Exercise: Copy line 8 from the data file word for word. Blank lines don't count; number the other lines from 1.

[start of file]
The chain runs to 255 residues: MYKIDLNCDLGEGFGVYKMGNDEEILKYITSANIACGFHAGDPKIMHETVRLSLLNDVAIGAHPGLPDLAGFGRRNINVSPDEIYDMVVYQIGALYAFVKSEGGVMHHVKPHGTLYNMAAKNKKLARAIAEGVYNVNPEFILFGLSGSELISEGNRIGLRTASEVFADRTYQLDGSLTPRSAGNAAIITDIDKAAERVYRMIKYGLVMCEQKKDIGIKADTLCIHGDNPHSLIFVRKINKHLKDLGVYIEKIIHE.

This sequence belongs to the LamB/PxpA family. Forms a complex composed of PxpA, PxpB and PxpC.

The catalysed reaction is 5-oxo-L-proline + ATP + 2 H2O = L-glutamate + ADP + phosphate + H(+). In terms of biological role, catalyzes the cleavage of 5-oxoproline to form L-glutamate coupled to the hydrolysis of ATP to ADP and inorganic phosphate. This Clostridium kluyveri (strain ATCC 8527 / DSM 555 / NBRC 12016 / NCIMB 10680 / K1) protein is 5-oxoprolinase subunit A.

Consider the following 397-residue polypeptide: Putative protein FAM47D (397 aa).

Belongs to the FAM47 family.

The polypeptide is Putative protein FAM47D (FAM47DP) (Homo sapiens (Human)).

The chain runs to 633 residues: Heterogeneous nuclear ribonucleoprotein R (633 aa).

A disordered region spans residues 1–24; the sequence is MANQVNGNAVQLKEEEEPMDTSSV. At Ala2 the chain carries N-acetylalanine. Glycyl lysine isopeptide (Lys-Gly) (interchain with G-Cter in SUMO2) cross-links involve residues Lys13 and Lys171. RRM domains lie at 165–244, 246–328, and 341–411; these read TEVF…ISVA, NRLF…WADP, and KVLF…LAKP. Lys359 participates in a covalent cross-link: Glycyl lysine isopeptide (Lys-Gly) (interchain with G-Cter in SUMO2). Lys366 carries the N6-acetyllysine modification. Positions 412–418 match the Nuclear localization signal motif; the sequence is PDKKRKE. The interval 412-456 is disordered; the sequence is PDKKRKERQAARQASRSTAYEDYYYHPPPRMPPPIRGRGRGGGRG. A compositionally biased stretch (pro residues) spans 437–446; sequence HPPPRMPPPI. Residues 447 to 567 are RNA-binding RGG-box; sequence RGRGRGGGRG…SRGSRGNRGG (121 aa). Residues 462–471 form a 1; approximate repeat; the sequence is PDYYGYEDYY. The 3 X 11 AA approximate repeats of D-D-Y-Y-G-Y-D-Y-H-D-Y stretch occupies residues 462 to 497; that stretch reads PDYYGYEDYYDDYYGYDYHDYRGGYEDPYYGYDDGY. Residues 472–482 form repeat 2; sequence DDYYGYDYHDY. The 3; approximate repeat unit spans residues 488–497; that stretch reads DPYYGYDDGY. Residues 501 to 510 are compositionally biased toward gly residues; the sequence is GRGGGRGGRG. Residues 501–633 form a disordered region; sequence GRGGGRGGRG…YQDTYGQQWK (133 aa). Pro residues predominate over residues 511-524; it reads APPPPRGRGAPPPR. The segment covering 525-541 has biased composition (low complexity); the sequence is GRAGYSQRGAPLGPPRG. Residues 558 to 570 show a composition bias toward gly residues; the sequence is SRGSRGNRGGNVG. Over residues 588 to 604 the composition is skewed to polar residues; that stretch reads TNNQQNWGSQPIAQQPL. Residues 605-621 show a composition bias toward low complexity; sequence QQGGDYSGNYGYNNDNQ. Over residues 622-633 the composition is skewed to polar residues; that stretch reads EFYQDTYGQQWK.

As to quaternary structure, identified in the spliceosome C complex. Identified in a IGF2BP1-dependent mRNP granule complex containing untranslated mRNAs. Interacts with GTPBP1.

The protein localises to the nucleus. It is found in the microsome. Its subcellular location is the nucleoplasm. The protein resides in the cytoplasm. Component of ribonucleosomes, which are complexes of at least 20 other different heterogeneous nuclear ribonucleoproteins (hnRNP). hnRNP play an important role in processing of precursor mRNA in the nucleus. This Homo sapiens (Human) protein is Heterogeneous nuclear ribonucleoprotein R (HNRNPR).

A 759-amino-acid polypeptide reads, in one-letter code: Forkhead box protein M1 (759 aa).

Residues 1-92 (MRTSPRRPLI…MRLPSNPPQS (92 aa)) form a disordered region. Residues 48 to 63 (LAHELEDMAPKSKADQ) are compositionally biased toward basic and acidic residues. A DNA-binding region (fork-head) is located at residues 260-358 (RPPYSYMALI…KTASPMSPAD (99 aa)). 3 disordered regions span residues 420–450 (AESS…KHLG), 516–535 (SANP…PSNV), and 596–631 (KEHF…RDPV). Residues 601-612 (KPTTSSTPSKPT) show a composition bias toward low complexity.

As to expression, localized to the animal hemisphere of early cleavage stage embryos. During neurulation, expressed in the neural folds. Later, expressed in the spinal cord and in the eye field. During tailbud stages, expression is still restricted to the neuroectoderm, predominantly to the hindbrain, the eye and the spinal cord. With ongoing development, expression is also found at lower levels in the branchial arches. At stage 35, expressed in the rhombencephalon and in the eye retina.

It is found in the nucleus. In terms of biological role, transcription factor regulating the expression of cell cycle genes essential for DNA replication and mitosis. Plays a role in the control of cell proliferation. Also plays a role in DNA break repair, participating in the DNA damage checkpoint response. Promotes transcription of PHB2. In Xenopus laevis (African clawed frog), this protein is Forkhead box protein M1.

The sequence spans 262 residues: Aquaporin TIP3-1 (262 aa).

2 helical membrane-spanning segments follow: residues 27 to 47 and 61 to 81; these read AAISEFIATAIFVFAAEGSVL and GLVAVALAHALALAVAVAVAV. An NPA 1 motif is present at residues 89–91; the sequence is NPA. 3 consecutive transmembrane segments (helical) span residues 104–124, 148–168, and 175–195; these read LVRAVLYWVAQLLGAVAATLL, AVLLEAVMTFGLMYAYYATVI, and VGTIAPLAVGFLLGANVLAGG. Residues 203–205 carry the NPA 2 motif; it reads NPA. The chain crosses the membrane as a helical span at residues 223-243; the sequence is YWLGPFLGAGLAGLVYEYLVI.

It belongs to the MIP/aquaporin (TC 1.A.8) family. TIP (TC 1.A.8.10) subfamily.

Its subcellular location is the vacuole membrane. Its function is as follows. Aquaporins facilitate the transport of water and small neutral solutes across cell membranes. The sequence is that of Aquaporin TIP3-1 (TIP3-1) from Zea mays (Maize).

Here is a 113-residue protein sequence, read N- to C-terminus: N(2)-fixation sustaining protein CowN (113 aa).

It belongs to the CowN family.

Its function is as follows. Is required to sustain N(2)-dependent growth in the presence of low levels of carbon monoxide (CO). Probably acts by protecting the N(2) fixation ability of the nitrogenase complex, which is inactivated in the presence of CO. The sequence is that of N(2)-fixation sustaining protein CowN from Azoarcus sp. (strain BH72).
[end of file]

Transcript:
A disordered region spans residues 1–24; the sequence is MANQVNGNAVQLKEEEEPMDTSSV. At Ala2 the chain carries N-acetylalanine. Glycyl lysine isopeptide (Lys-Gly) (interchain with G-Cter in SUMO2) cross-links involve residues Lys13 and Lys171. RRM domains lie at 165–244, 246–328, and 341–411; these read TEVF…ISVA, NRLF…WADP, and KVLF…LAKP. Lys359 participates in a covalent cross-link: Glycyl lysine isopeptide (Lys-Gly) (interchain with G-Cter in SUMO2). Lys366 carries the N6-acetyllysine modification. Positions 412–418 match the Nuclear localization signal motif; the sequence is PDKKRKE. The interval 412-456 is disordered; the sequence is PDKKRKERQAARQASRSTAYEDYYYHPPPRMPPPIRGRGRGGGRG. A compositionally biased stretch (pro residues) spans 437–446; sequence HPPPRMPPPI. Residues 447 to 567 are RNA-binding RGG-box; sequence RGRGRGGGRG…SRGSRGNRGG (121 aa). Residues 462–471 form a 1; approximate repeat; the sequence is PDYYGYEDYY. The 3 X 11 AA approximate repeats of D-D-Y-Y-G-Y-D-Y-H-D-Y stretch occupies residues 462 to 497; that stretch reads PDYYGYEDYYDDYYGYDYHDYRGGYEDPYYGYDDGY. Residues 472–482 form repeat 2; sequence DDYYGYDYHDY. The 3; approximate repeat unit spans residues 488–497; that stretch reads DPYYGYDDGY. Residues 501 to 510 are compositionally biased toward gly residues; the sequence is GRGGGRGGRG. Residues 501–633 form a disordered region; sequence GRGGGRGGRG…YQDTYGQQWK (133 aa). Pro residues predominate over residues 511-524; it reads APPPPRGRGAPPPR. The segment covering 525-541 has biased composition (low complexity); the sequence is GRAGYSQRGAPLGPPRG. Residues 558 to 570 show a composition bias toward gly residues; the sequence is SRGSRGNRGGNVG. Over residues 588 to 604 the composition is skewed to polar residues; that stretch reads TNNQQNWGSQPIAQQPL. Residues 605-621 show a composition bias toward low complexity; sequence QQGGDYSGNYGYNNDNQ. Over residues 622-633 the composition is skewed to polar residues; that stretch reads EFYQDTYGQQWK.